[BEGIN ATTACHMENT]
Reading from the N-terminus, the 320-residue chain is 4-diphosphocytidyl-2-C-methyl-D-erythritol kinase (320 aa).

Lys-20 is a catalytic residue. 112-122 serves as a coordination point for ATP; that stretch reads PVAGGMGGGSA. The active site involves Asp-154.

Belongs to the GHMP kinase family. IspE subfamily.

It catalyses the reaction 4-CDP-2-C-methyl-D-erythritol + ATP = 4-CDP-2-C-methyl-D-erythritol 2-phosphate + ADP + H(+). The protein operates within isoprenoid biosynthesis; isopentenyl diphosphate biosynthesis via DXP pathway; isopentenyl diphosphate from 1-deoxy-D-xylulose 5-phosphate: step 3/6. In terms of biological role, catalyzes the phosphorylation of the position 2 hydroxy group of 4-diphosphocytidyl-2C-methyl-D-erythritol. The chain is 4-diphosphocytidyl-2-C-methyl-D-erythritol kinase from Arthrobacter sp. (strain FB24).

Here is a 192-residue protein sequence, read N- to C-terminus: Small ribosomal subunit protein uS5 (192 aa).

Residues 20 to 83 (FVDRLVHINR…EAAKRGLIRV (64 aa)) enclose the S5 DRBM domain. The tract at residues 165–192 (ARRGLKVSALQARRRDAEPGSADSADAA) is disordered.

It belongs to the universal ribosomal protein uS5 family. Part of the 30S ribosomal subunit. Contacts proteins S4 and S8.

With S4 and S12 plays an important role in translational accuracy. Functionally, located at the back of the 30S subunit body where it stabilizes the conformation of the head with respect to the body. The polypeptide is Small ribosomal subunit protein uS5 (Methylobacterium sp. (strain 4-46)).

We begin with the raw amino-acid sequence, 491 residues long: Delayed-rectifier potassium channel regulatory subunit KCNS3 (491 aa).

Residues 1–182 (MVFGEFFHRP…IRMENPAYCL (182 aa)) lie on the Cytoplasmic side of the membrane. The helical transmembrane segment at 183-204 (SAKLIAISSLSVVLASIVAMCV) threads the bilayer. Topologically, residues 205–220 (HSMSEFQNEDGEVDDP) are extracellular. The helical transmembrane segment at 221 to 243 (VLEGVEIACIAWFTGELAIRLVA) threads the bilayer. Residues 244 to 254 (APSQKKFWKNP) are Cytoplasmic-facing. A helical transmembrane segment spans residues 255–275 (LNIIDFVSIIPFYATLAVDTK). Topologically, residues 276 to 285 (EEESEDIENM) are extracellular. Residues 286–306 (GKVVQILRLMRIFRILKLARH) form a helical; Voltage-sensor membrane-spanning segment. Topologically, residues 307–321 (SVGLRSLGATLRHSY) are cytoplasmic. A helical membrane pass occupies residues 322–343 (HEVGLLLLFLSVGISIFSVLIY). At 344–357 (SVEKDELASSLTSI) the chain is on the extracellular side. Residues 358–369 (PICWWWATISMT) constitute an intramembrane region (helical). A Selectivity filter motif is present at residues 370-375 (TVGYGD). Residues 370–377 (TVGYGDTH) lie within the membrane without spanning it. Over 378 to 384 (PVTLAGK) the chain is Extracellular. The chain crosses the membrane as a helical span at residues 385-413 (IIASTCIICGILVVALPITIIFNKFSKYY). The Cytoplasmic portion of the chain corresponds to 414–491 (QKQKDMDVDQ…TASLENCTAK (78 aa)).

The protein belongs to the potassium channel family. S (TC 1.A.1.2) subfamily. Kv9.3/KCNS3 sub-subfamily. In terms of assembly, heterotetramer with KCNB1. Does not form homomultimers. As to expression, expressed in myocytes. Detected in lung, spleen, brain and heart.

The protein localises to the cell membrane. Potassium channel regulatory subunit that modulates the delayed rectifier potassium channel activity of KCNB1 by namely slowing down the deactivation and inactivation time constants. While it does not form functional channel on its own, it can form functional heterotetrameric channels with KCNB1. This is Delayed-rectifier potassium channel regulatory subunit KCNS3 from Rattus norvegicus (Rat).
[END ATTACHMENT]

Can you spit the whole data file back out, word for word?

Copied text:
Reading from the N-terminus, the 320-residue chain is 4-diphosphocytidyl-2-C-methyl-D-erythritol kinase (320 aa).

Lys-20 is a catalytic residue. 112-122 serves as a coordination point for ATP; that stretch reads PVAGGMGGGSA. The active site involves Asp-154.

Belongs to the GHMP kinase family. IspE subfamily.

It catalyses the reaction 4-CDP-2-C-methyl-D-erythritol + ATP = 4-CDP-2-C-methyl-D-erythritol 2-phosphate + ADP + H(+). The protein operates within isoprenoid biosynthesis; isopentenyl diphosphate biosynthesis via DXP pathway; isopentenyl diphosphate from 1-deoxy-D-xylulose 5-phosphate: step 3/6. In terms of biological role, catalyzes the phosphorylation of the position 2 hydroxy group of 4-diphosphocytidyl-2C-methyl-D-erythritol. The chain is 4-diphosphocytidyl-2-C-methyl-D-erythritol kinase from Arthrobacter sp. (strain FB24).

Here is a 192-residue protein sequence, read N- to C-terminus: Small ribosomal subunit protein uS5 (192 aa).

Residues 20 to 83 (FVDRLVHINR…EAAKRGLIRV (64 aa)) enclose the S5 DRBM domain. The tract at residues 165–192 (ARRGLKVSALQARRRDAEPGSADSADAA) is disordered.

It belongs to the universal ribosomal protein uS5 family. Part of the 30S ribosomal subunit. Contacts proteins S4 and S8.

With S4 and S12 plays an important role in translational accuracy. Functionally, located at the back of the 30S subunit body where it stabilizes the conformation of the head with respect to the body. The polypeptide is Small ribosomal subunit protein uS5 (Methylobacterium sp. (strain 4-46)).

We begin with the raw amino-acid sequence, 491 residues long: Delayed-rectifier potassium channel regulatory subunit KCNS3 (491 aa).

Residues 1–182 (MVFGEFFHRP…IRMENPAYCL (182 aa)) lie on the Cytoplasmic side of the membrane. The helical transmembrane segment at 183-204 (SAKLIAISSLSVVLASIVAMCV) threads the bilayer. Topologically, residues 205–220 (HSMSEFQNEDGEVDDP) are extracellular. The helical transmembrane segment at 221 to 243 (VLEGVEIACIAWFTGELAIRLVA) threads the bilayer. Residues 244 to 254 (APSQKKFWKNP) are Cytoplasmic-facing. A helical transmembrane segment spans residues 255–275 (LNIIDFVSIIPFYATLAVDTK). Topologically, residues 276 to 285 (EEESEDIENM) are extracellular. Residues 286–306 (GKVVQILRLMRIFRILKLARH) form a helical; Voltage-sensor membrane-spanning segment. Topologically, residues 307–321 (SVGLRSLGATLRHSY) are cytoplasmic. A helical membrane pass occupies residues 322–343 (HEVGLLLLFLSVGISIFSVLIY). At 344–357 (SVEKDELASSLTSI) the chain is on the extracellular side. Residues 358–369 (PICWWWATISMT) constitute an intramembrane region (helical). A Selectivity filter motif is present at residues 370-375 (TVGYGD). Residues 370–377 (TVGYGDTH) lie within the membrane without spanning it. Over 378 to 384 (PVTLAGK) the chain is Extracellular. The chain crosses the membrane as a helical span at residues 385-413 (IIASTCIICGILVVALPITIIFNKFSKYY). The Cytoplasmic portion of the chain corresponds to 414–491 (QKQKDMDVDQ…TASLENCTAK (78 aa)).

The protein belongs to the potassium channel family. S (TC 1.A.1.2) subfamily. Kv9.3/KCNS3 sub-subfamily. In terms of assembly, heterotetramer with KCNB1. Does not form homomultimers. As to expression, expressed in myocytes. Detected in lung, spleen, brain and heart.

The protein localises to the cell membrane. Potassium channel regulatory subunit that modulates the delayed rectifier potassium channel activity of KCNB1 by namely slowing down the deactivation and inactivation time constants. While it does not form functional channel on its own, it can form functional heterotetrameric channels with KCNB1. This is Delayed-rectifier potassium channel regulatory subunit KCNS3 from Rattus norvegicus (Rat).